Ethnic tensions along Kosovo’s eastern border appear to be easing amid fears of armed conflict.

All border crossings between Kosovo and Serbia have reopened after removing ethnic Serbs roadblocks set up in protest about the arrest of a police officer, which eases tensions in the volatile region.

The main crossing between the neighbors opened on Thursday after the barricades on the Serbian side of the river were dismantled Merdare border point. Kosovo police said on Friday that two smaller border crossings opened to traffic in the afternoon.

One barricade remained near the flashpoint town of Mitrovica, where two burnt-out trucks — the target of suspected arson — still blocked the road.

Tensions flared up on December 10 after ethnic Serbs in the north set up barricades to protest the arrest of a former police officer suspected of involvement in attacks on ethnic Albanian police officers.

After the roadblocks were set up, Kosovo police and international peacekeepers were attacked in several attacks shooting incidents.

Serbian forces were placed on heightened alert this week, sparking fears of armed conflict in the tense Balkan region.

Remove the roadblocks

Tensions eased on Wednesday when a Pristina court ordered the release of the former police officer, whose arrest Serbs cited as the main reason for erecting the barricades.

Serbian President Aleksandar Vucic also urged Serbs to dismantle the roadblocks, following calls from the United States and the European Union for de-escalation.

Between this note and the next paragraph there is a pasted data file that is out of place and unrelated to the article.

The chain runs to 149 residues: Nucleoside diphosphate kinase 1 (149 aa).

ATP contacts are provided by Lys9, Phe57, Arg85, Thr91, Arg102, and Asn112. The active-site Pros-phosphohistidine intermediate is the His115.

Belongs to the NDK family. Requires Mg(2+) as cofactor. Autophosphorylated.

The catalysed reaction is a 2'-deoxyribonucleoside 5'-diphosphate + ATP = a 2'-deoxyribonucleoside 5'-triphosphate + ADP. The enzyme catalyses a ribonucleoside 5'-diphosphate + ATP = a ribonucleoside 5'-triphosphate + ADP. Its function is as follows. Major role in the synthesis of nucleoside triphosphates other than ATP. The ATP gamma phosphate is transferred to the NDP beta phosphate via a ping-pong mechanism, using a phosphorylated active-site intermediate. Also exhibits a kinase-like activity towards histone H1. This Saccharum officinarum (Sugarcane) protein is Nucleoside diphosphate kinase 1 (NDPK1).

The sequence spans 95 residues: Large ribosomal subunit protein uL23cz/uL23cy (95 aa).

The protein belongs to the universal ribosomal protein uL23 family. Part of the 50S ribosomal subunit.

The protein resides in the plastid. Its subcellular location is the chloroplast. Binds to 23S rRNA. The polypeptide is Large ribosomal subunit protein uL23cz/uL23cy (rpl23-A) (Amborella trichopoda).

On Thursday, the EU and NATO, the latest leading a peacekeeping force in Kosovo, welcomed the lifting of the barricades.

“Diplomacy prevailed in de-escalating tensions in North Kosovo,” EU foreign policy chief Josep Borrell said.

“Violence can never be a solution,” he tweeted, stressing the need for “urgent progress” in the EU-facilitated dialogue between Belgrade and Pristina.

NATO also welcomed “attempts to de-escalate tensions in North Kosovo”.

A volatile situation

North Kosovo has been on high alert since November, when hundreds of ethnic Serb police officers, mayors, judges and prosecutors collectively walked out of their jobs.

They were protesting a controversial decision to ban Serbs living in Kosovo from using Belgrade-issued vehicles license platesa policy that was eventually scrapped by Pristina.

An attempt to fill the gap by deploying ethnic Albanian police officers in the Serb-majority north only exacerbated tensions.

Kosovo declared independence from Serbia in 2008 after a bitter war in the late 1990s.

Belgrade does not recognize Pristina’s authority and is encouraging Kosovo’s 120,000 ethnic Serbs to defy his rules, especially in the north, where they have a majority.

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